This is what I’ve learned about berries: big plump, symmetrical ones that won’t squish when packed in a grocery bag, won’t get moldy in a few days, and won’t leak juice, are to be avoided.
Hmmm… Wait, but, that wisdom flies in the face of everything I assumed I knew about strawberries!?
Here are the six “myths” I used to tell myself, and how to choose the best strawberries:
1. Big Strawberries Will be Sweeter.
It is incredibly satisfying to bite into a monster strawberry, but puffed-up berries usually have minimal flavor and fewer nutrients than smaller ones. They tend to have a lower skin to water ratio and it’s the skin where much of the nutrients hide. Tiny wild blueberries, for example, are far more flavorful than larger ones and can be bought frozen year-round.
2.You can’t tell if it’s juicy until you bite into it
If you can’t see juice when you buy it, you won’t taste it when you eat it. Look for signs of a little juice in the carton. Low juice berries are an indicator that the berry was bred for a long shelf life.
3. The Ones that Keep the Longest are the Freshest
I find that the farmers market strawberries I buy go bad quickly (a good thing!); it’s because they are picked the day before I buy them, meaning they are at the height of their flavor and nutritional value.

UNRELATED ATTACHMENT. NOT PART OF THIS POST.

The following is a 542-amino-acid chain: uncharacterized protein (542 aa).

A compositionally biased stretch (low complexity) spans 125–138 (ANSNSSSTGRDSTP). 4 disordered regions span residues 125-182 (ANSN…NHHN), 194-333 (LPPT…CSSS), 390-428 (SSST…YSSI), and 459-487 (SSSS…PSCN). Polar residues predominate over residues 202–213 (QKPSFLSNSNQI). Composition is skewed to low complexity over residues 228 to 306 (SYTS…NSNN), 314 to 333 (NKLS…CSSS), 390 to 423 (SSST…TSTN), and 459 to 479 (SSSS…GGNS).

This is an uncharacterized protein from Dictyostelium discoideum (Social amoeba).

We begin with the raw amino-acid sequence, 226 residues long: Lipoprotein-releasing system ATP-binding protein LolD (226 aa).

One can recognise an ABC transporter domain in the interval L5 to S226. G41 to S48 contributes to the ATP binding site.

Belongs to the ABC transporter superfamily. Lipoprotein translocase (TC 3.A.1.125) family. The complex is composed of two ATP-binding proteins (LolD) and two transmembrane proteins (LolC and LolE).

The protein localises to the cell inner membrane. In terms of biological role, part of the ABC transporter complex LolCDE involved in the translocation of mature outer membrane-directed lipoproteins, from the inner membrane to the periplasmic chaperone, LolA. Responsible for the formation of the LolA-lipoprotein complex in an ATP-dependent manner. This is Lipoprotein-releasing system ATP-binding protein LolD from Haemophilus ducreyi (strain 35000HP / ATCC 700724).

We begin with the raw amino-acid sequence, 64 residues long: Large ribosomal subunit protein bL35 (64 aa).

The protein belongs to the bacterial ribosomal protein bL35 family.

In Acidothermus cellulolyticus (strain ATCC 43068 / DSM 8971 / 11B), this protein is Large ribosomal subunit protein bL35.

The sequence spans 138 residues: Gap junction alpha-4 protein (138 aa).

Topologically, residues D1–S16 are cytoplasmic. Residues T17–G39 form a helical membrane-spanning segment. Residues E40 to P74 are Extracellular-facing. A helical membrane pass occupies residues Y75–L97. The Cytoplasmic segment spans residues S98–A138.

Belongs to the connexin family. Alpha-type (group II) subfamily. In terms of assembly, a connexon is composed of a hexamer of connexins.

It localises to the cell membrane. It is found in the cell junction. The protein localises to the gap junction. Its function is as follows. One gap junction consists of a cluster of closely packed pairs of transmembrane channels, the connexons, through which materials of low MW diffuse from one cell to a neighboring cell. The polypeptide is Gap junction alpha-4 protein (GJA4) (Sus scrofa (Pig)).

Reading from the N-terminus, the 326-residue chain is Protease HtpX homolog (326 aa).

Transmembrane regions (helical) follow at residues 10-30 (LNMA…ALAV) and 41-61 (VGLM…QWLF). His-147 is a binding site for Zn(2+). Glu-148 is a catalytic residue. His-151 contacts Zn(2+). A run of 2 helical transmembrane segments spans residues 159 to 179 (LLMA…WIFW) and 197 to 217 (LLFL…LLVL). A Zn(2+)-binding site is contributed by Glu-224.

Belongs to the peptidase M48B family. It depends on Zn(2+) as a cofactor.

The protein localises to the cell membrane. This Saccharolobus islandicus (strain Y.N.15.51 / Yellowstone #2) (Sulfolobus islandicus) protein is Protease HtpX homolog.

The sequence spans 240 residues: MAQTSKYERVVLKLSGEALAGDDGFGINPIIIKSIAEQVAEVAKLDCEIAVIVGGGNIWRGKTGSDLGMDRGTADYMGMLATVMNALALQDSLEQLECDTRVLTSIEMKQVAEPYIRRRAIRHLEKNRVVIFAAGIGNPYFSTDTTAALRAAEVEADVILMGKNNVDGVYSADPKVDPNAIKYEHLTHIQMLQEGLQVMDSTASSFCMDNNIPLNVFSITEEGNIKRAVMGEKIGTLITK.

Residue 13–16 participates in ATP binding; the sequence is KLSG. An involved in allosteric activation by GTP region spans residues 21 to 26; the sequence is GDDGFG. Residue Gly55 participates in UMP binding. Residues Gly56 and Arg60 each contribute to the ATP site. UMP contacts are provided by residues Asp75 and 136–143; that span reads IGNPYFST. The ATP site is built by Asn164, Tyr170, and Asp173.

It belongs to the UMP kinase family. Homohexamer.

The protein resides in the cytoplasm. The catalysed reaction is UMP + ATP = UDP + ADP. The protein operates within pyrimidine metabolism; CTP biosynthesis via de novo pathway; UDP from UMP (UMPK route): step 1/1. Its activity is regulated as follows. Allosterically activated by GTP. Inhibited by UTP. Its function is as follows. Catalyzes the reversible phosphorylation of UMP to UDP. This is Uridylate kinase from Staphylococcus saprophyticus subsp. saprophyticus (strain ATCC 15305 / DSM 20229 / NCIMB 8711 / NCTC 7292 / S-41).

4. Color Does Not Vary Much
“The blacker the berry
The sweeter the juice
I could say it ain’t so
But darlin’, what’s the use?” – Run and Tell That, Hairspray Musical
The deeper the color of berries, the higher the antioxidant level (part of the reason blueberries and blackberries are so high); once you start noticing color, you’ll see that especially with strawberries and raspberries, there is a huge range of color.
5. Symmetrical Berries are a Sign of High Quality
Big, uniform, symettrical berries are grown for high volume, commercial purposes to ensure a consistent look in the package and on plates of catered sandwiches. Farmer’s market berries are much uglier than store-bought.
6. Organic is always best.
Many of the organic brands in stores are run by huge conglomerates (eg. Driscol’s). Though pesticide-free, these berries are grown to withstand long-distance travel and an extended layover in a warehouse. The ideal body type for this job? Big and firm.
Many organic berries are delicious (and if the choice is commercial v. organic, go organic) but if it’s local v. large-scale organic, I’d go local–the pesticide level is usually low and many farms are pesticide-free even if they are not officially labeled organic.
And a tip for prolonging your strawberries once you bring them home – don’t wash them until just before eating, as moisture speeds up the spoiling.
In other words, if you rinse off your strawberries, you have less than 24 hours to eat them or they will go bad!
Other berry thoughts or advice? Berry good! (ugh) Drop them in “comments”